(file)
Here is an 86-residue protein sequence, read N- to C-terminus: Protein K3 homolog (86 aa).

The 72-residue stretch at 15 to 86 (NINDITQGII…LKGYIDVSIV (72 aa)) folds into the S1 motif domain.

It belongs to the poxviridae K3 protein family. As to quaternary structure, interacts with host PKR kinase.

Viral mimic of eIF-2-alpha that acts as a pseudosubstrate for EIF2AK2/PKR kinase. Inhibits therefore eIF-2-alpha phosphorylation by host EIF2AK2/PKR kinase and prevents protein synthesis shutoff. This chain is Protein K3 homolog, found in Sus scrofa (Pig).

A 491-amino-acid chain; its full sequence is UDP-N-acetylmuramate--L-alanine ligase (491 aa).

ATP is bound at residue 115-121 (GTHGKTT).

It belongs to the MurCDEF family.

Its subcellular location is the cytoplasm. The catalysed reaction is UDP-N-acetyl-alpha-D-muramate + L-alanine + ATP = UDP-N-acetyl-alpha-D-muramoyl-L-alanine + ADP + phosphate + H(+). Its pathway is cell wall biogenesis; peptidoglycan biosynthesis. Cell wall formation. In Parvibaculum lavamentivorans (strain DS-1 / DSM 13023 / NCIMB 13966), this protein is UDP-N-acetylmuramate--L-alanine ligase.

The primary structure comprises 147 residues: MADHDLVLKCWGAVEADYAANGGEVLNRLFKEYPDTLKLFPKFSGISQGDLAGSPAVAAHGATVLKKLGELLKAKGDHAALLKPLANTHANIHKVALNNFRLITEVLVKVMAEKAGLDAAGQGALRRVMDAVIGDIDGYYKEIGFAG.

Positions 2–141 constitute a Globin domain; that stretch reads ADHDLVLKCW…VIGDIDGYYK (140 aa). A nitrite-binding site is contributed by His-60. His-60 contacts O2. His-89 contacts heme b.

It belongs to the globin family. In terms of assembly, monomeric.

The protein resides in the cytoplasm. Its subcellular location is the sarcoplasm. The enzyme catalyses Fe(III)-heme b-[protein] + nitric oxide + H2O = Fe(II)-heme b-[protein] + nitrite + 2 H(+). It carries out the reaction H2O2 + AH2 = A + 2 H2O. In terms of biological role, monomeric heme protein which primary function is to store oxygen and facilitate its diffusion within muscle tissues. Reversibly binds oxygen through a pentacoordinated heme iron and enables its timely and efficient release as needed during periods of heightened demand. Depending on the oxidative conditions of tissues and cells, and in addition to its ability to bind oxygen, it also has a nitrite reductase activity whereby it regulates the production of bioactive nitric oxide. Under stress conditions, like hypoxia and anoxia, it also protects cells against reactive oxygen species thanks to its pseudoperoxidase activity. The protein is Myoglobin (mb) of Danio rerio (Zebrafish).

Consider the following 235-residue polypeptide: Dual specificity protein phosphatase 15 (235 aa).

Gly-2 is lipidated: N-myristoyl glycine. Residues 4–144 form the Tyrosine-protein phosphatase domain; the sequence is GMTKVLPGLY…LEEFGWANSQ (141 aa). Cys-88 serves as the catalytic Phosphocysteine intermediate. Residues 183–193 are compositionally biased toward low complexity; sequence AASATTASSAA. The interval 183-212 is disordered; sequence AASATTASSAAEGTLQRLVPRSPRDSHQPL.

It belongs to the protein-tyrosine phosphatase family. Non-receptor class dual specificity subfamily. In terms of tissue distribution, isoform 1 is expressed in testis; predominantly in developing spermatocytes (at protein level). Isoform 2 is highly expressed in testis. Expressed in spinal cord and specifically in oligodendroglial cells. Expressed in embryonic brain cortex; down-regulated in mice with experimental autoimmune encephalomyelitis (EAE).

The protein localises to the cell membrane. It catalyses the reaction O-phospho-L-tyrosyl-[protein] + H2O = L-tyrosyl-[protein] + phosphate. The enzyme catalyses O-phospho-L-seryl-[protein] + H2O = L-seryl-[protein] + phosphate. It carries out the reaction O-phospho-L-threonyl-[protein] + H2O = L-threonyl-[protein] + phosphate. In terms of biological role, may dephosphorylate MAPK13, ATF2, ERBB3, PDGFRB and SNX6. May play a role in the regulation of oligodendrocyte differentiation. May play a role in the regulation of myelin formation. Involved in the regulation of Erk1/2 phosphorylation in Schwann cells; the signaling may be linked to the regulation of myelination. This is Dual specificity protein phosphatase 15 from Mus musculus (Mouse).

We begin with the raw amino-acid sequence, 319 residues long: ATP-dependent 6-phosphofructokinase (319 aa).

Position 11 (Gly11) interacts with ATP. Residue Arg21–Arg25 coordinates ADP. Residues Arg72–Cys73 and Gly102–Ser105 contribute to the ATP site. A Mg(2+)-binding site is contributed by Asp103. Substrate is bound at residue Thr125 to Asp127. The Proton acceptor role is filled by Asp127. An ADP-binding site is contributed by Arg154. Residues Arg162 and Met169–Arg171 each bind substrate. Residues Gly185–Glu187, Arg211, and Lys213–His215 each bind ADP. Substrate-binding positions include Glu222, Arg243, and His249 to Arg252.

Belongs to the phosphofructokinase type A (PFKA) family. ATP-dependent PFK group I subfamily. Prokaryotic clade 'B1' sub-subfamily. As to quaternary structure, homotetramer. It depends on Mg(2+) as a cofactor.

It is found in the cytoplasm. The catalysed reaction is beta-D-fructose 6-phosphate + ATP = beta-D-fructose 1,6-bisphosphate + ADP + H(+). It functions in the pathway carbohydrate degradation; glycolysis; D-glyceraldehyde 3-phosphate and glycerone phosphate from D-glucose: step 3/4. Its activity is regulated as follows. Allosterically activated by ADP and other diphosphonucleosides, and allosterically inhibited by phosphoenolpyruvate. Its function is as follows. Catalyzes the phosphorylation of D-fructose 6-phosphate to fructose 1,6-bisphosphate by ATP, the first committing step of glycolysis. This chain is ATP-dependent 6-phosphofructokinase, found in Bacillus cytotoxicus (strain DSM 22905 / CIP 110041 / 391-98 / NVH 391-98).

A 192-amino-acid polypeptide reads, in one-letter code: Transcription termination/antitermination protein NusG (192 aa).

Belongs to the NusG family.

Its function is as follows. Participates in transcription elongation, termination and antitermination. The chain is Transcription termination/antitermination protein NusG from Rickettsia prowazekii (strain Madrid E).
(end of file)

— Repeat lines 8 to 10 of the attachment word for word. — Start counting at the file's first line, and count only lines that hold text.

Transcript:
Its subcellular location is the cytoplasm. The catalysed reaction is UDP-N-acetyl-alpha-D-muramate + L-alanine + ATP = UDP-N-acetyl-alpha-D-muramoyl-L-alanine + ADP + phosphate + H(+). Its pathway is cell wall biogenesis; peptidoglycan biosynthesis. Cell wall formation. In Parvibaculum lavamentivorans (strain DS-1 / DSM 13023 / NCIMB 13966), this protein is UDP-N-acetylmuramate--L-alanine ligase.

The primary structure comprises 147 residues: MADHDLVLKCWGAVEADYAANGGEVLNRLFKEYPDTLKLFPKFSGISQGDLAGSPAVAAHGATVLKKLGELLKAKGDHAALLKPLANTHANIHKVALNNFRLITEVLVKVMAEKAGLDAAGQGALRRVMDAVIGDIDGYYKEIGFAG.

Positions 2–141 constitute a Globin domain; that stretch reads ADHDLVLKCW…VIGDIDGYYK (140 aa). A nitrite-binding site is contributed by His-60. His-60 contacts O2. His-89 contacts heme b.